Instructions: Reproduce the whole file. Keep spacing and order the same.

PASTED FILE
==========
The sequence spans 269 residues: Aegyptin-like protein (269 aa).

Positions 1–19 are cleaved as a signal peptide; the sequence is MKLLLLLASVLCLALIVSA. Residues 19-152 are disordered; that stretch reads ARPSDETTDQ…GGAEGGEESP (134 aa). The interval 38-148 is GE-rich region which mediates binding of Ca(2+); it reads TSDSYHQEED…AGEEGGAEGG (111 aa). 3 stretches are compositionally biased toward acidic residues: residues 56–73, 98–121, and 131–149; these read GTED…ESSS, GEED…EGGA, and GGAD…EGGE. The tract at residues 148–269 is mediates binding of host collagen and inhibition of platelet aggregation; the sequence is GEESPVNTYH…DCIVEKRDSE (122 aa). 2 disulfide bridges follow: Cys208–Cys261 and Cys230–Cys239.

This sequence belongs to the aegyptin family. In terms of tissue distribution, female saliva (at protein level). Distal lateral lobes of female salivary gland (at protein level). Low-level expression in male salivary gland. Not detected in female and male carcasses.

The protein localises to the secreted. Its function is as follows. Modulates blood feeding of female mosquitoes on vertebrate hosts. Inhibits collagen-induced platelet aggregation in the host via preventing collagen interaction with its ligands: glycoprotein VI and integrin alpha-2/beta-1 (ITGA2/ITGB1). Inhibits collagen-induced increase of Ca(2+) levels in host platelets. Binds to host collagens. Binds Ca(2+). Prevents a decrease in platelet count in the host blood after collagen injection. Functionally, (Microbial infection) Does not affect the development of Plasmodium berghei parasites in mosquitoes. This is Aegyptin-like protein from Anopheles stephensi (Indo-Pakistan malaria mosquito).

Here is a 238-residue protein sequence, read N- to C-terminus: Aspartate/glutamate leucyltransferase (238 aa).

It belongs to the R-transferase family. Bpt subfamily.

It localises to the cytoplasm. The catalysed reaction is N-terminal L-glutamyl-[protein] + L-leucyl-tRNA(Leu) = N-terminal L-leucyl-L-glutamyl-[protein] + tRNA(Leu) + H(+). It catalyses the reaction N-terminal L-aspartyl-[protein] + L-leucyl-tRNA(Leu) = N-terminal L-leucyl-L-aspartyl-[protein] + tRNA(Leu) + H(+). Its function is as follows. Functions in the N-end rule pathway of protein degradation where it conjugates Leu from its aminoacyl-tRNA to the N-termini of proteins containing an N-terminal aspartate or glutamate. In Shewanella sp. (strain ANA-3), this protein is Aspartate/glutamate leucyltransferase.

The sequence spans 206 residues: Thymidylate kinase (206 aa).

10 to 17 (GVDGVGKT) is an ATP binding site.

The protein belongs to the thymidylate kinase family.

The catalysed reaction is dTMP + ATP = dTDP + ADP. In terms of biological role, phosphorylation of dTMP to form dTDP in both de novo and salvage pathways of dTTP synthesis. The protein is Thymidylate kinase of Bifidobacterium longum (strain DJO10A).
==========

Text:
The sequence spans 269 residues: Aegyptin-like protein (269 aa).

Positions 1–19 are cleaved as a signal peptide; the sequence is MKLLLLLASVLCLALIVSA. Residues 19-152 are disordered; that stretch reads ARPSDETTDQ…GGAEGGEESP (134 aa). The interval 38-148 is GE-rich region which mediates binding of Ca(2+); it reads TSDSYHQEED…AGEEGGAEGG (111 aa). 3 stretches are compositionally biased toward acidic residues: residues 56–73, 98–121, and 131–149; these read GTED…ESSS, GEED…EGGA, and GGAD…EGGE. The tract at residues 148–269 is mediates binding of host collagen and inhibition of platelet aggregation; the sequence is GEESPVNTYH…DCIVEKRDSE (122 aa). 2 disulfide bridges follow: Cys208–Cys261 and Cys230–Cys239.

This sequence belongs to the aegyptin family. In terms of tissue distribution, female saliva (at protein level). Distal lateral lobes of female salivary gland (at protein level). Low-level expression in male salivary gland. Not detected in female and male carcasses.

The protein localises to the secreted. Its function is as follows. Modulates blood feeding of female mosquitoes on vertebrate hosts. Inhibits collagen-induced platelet aggregation in the host via preventing collagen interaction with its ligands: glycoprotein VI and integrin alpha-2/beta-1 (ITGA2/ITGB1). Inhibits collagen-induced increase of Ca(2+) levels in host platelets. Binds to host collagens. Binds Ca(2+). Prevents a decrease in platelet count in the host blood after collagen injection. Functionally, (Microbial infection) Does not affect the development of Plasmodium berghei parasites in mosquitoes. This is Aegyptin-like protein from Anopheles stephensi (Indo-Pakistan malaria mosquito).

Here is a 238-residue protein sequence, read N- to C-terminus: Aspartate/glutamate leucyltransferase (238 aa).

It belongs to the R-transferase family. Bpt subfamily.

It localises to the cytoplasm. The catalysed reaction is N-terminal L-glutamyl-[protein] + L-leucyl-tRNA(Leu) = N-terminal L-leucyl-L-glutamyl-[protein] + tRNA(Leu) + H(+). It catalyses the reaction N-terminal L-aspartyl-[protein] + L-leucyl-tRNA(Leu) = N-terminal L-leucyl-L-aspartyl-[protein] + tRNA(Leu) + H(+). Its function is as follows. Functions in the N-end rule pathway of protein degradation where it conjugates Leu from its aminoacyl-tRNA to the N-termini of proteins containing an N-terminal aspartate or glutamate. In Shewanella sp. (strain ANA-3), this protein is Aspartate/glutamate leucyltransferase.

The sequence spans 206 residues: Thymidylate kinase (206 aa).

10 to 17 (GVDGVGKT) is an ATP binding site.

The protein belongs to the thymidylate kinase family.

The catalysed reaction is dTMP + ATP = dTDP + ADP. In terms of biological role, phosphorylation of dTMP to form dTDP in both de novo and salvage pathways of dTTP synthesis. The protein is Thymidylate kinase of Bifidobacterium longum (strain DJO10A).